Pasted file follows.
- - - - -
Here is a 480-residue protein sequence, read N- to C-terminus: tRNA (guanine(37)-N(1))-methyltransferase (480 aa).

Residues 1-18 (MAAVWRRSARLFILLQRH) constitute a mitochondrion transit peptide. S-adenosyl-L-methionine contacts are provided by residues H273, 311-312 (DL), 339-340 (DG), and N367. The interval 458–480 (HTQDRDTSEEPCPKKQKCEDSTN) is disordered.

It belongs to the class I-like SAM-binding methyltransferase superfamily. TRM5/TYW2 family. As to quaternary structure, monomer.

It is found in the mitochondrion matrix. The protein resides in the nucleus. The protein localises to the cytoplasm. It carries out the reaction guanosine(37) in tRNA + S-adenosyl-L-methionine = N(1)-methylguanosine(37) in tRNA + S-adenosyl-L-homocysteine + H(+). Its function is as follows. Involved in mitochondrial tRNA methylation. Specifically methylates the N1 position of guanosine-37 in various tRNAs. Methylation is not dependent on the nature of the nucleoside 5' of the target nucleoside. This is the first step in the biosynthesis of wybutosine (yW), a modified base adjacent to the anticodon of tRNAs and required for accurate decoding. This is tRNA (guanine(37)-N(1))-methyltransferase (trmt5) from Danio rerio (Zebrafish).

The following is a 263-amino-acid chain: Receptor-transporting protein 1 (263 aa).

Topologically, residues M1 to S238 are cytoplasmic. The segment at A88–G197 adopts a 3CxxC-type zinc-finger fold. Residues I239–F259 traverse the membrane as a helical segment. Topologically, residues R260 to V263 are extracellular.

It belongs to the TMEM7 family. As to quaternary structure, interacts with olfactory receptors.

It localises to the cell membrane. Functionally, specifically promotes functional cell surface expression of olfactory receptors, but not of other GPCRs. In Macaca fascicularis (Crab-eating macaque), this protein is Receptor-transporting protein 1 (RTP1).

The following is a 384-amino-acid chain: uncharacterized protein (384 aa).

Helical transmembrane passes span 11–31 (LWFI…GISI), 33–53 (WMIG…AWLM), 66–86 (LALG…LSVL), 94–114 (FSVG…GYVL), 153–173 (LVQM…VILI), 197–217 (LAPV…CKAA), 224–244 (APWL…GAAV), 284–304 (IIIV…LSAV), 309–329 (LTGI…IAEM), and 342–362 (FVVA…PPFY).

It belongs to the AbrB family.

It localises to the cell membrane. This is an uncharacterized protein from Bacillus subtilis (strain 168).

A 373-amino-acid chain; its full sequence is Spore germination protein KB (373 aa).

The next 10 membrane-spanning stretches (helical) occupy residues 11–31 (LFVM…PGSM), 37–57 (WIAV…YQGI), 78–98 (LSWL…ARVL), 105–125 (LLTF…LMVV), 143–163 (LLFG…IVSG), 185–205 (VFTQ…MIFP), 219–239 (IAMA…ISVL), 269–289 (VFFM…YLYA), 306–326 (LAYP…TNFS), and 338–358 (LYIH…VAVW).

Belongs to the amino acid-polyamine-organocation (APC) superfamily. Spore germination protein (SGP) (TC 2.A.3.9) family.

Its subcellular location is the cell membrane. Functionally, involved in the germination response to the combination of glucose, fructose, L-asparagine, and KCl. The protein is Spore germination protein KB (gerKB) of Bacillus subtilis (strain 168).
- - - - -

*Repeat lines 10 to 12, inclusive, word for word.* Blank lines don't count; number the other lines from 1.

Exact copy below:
Helical transmembrane passes span 11–31 (LWFI…GISI), 33–53 (WMIG…AWLM), 66–86 (LALG…LSVL), 94–114 (FSVG…GYVL), 153–173 (LVQM…VILI), 197–217 (LAPV…CKAA), 224–244 (APWL…GAAV), 284–304 (IIIV…LSAV), 309–329 (LTGI…IAEM), and 342–362 (FVVA…PPFY).

It belongs to the AbrB family.

It localises to the cell membrane. This is an uncharacterized protein from Bacillus subtilis (strain 168).